North Korea has threatened “indiscriminate” nuclear strikes against South Korea and the US if they push ahead with joint military drills.
The exercises, this year involving more than 300,000 personnel, are an annual event and always generate tension.
The order for a “pre-emptive nuclear strike of justice” was made in a statement put out by Pyongyang.
Such rhetoric is not uncommon, and experts doubt the North’s ability to put nuclear warheads on its missiles.
Last year, North Korea threatened to turn Washington into a “sea of fire”.
North Korea sees the annual US-South Korean war games as a rehearsal for invasion.
The South’s defence ministry has warned Pyongyang against any “rash act that brings destruction upon itself”.
These latest exercises – called Foal Eagle and Key Resolve – will involve about 300,000 South Korean troops and 15,000 US personnel, the largest ever such operation.
They come just days after the UN passed new sanctions against North Korea following its recent nuclear test and rocket launch.
On Saturday, the Philippines impounded a North Korean cargo vessel under the toughened measures. A presidential spokesman said the crew would be deported and the ship subject to a UN-mandated inspection.
The North responded to the sanctions by saying it was readying nuclear weapons for “pre-emptive” use, and by firing short-range missiles into the sea.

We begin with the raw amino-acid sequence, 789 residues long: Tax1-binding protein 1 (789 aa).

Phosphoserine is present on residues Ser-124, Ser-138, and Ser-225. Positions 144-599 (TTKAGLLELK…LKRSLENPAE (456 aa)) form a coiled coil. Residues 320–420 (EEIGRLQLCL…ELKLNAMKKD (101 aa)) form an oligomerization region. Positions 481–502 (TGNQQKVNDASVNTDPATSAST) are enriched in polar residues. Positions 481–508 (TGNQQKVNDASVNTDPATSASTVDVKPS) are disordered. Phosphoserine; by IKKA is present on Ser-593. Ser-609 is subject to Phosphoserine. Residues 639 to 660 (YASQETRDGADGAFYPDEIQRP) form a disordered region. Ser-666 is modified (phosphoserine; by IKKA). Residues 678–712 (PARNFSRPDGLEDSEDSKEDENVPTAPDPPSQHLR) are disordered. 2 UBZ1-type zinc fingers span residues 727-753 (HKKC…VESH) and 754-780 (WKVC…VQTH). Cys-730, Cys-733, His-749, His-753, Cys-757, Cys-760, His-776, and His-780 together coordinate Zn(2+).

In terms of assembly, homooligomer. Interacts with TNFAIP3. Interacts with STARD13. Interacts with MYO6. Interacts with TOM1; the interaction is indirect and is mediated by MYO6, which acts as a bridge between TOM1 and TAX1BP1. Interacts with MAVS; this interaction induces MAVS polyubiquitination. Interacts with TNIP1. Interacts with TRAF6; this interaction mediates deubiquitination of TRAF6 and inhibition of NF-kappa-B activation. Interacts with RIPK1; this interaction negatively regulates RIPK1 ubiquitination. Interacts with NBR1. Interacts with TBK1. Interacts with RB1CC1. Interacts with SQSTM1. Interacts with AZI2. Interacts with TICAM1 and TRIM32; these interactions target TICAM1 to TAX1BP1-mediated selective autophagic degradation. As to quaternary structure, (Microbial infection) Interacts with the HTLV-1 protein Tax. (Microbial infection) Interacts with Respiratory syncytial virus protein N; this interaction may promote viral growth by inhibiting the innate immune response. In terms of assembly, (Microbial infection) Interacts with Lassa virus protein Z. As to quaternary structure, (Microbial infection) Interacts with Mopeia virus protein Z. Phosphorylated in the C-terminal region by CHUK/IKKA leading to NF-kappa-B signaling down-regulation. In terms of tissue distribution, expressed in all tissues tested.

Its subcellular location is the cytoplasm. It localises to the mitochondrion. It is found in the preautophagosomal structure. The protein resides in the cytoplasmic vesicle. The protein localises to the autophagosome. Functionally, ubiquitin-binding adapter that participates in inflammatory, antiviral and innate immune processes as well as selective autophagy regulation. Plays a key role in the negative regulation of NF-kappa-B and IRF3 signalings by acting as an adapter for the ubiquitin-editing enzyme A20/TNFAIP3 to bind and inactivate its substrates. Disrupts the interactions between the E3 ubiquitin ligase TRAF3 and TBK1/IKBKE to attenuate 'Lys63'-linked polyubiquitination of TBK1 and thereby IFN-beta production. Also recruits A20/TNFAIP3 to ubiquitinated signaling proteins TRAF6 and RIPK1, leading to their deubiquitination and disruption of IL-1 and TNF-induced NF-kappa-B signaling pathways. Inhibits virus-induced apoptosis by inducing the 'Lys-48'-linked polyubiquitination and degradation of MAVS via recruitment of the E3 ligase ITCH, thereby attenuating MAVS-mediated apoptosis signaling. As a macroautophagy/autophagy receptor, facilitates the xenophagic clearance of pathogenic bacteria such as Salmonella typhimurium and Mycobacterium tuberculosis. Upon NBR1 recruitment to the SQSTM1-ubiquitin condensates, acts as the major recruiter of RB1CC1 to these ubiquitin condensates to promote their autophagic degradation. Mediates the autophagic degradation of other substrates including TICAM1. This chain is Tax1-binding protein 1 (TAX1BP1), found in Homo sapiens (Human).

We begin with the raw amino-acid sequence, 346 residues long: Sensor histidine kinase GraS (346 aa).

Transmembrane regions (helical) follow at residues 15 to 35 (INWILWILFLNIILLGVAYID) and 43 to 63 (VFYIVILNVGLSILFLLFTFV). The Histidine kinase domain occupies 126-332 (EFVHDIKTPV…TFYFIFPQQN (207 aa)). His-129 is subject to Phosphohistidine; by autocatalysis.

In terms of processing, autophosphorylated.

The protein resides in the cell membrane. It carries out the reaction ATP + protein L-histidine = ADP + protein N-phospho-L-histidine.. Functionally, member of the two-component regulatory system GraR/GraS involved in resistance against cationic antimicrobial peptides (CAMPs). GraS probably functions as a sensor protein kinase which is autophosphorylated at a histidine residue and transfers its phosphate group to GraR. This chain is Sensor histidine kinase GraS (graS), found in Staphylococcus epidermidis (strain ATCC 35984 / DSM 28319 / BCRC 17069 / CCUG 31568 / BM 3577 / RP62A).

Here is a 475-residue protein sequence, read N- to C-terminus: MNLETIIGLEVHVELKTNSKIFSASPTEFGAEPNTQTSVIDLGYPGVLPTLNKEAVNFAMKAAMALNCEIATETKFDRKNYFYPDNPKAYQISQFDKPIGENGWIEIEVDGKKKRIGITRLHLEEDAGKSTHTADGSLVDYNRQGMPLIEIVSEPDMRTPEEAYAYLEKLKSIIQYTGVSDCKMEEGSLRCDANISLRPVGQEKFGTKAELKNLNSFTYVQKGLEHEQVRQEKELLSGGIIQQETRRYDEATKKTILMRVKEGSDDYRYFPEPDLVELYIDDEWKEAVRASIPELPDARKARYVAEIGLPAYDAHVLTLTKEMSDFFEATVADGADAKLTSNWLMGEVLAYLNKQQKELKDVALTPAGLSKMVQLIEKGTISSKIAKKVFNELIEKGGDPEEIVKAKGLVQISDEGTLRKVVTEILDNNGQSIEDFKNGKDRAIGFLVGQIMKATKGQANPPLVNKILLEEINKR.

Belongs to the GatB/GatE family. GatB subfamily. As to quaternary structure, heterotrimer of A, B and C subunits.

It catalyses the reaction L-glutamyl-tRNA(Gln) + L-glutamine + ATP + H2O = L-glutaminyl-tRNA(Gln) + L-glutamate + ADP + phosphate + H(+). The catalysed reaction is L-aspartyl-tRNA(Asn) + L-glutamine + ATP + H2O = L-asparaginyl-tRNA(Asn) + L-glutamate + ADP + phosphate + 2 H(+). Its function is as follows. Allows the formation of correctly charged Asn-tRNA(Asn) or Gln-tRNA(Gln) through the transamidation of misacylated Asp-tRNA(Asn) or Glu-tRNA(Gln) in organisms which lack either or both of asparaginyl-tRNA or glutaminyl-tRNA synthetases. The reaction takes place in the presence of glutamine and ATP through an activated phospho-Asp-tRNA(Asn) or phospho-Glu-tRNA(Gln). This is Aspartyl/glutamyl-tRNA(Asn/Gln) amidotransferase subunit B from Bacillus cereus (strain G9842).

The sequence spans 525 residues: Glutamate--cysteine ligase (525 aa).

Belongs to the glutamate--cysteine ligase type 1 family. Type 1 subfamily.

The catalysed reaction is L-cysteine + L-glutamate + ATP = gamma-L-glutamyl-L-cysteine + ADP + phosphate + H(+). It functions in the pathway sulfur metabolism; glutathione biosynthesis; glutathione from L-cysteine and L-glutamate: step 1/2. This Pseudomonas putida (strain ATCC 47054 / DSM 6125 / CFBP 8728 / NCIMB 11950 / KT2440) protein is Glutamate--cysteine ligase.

The US and South Korea on Friday also began formal talks on the deployment of the US missile defence system to the peninsula, a move strongly opposed by North Korea, Russia and China.
Beijing says the Thaad anti-missile system compromises its security and would undermine its nuclear deterrent.
What is the Terminal High Altitude Area Defense System (Thaad)?
- Shoots down short and medium-range ballistic missiles in the terminal phase of their flight
- Uses hit-to-kill technology – where kinetic energy destroys the incoming warhead
- Has a range of 200km and can reach an altitude of 150km
- US has previously deployed it in Guam and Hawaii as a measure against potential attacks from North Korea
1. The enemy launches a missile
2. The Thaad radar system detects the launch, which is relayed to command and control
3. Thaad command and control instructs the launch of an interceptor missile
4. The interceptor missile is fired at the enemy projectile
5. The enemy projectile is destroyed in the terminal phase of flight
The launcher trucks can hold up to eight interceptor missiles.